We’ve been treated to a few beautiful days, more like summer than early spring with warm sun shining from blue skies. I do get fed up of the weather here on the west coast with it’s seemingly endless wind and rain but days like this make up for it.
The sheep are back in the fields, a true sign of spring. The new lambs are so cute at this point but given a few months they’ll be teenage trouble, escaping and vandalising given half a chance.
We’ve caught up with a lot of jobs, which is always heartening. Sometimes growing is three paces forward and two paces back. Last year was a two paces back year. This year we’re four paces ahead, for now at least.
The raised beds were pretty weedy and grass was beginning to take them over. Given a loose soil, grass produces such a thick mat of roots. It’s easy to see how it binds sand dunes together which is useful by the seaside but not so helpful in the raised beds.
The broad beans (Var. The Sutton) have gone in. These were started in pots in the cool greenhouse. The Imperial Green Longpod were sown later and are just starting to pop their heads up in the greenhouse.
Started mowing the grass again. It’s been growing, albeit slowly, for a while now. The first cut, with the mower on it’s highest setting, produced a few large bags of clippings to mulch under the fruit bushes.
If the weather allows, I’ll mow again in a week but with the blades set a notch lower. Taking the cutting height down gradually lets the grass recover better after winter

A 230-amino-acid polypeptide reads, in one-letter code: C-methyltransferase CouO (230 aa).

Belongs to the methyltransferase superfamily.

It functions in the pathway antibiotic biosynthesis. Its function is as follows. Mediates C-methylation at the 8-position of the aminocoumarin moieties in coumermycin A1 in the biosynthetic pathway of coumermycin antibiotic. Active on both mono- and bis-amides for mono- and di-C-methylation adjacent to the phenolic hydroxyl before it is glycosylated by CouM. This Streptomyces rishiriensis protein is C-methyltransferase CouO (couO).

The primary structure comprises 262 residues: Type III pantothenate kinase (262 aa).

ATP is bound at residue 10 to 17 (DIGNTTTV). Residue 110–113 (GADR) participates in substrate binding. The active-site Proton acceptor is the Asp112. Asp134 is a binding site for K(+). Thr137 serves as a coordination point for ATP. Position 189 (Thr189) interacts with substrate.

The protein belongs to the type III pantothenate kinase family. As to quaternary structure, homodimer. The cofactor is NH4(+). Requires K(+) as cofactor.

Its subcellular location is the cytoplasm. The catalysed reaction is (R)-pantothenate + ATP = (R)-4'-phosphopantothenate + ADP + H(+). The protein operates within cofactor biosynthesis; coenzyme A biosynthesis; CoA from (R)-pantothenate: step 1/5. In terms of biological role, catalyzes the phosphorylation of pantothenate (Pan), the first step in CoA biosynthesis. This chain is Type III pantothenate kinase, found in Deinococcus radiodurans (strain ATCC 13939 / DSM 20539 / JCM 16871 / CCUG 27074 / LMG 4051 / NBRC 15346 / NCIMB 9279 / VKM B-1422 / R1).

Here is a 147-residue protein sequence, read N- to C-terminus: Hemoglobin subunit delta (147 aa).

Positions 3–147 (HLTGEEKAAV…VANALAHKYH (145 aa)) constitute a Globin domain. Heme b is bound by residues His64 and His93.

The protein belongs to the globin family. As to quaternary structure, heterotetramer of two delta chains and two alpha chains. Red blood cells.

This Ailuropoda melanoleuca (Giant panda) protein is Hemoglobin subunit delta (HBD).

The Back Border
Behind the house we’ve a path and then a retaining wall to a raised border about 1.5 metres (5 feet) wide. The wall was rebuilt as it was collapsing and the border cleaned of weeds prior to being limed and fertilised back in 2012.
We popped in a selection of flowers and bushes which we expected to be slow growing as the border is pretty shady. Nature does have a way of surprising you though – things have grown really well. Too well!
The tiny hebe shrubs we planted later in the year were just too big by last year. They were crowding each other as swamping other plants, so we’ve taken them out. Three have been moved into a border by the track to the house and three in a line in the new poultry area. I know hens don’t eat hebes but they do like the shelter of a few bushes in their area.
Because they were crowded, the foliage is just on top but I’m sure they’ll green up on the sides now they’ve space and light. That assumes they’ll survive being moved. Moving small plants is no problem but there’s always a fair amount of root damage and shock with larger plants. They’ve had plenty of compost and been well watered so fingers crossed!
There were a couple of lavenders that had been squashed by the hebes and were pretty leggy. Decided to just pull those and replace them. For a couple of pounds, it’s not worth a lot of bother trying to rescue them.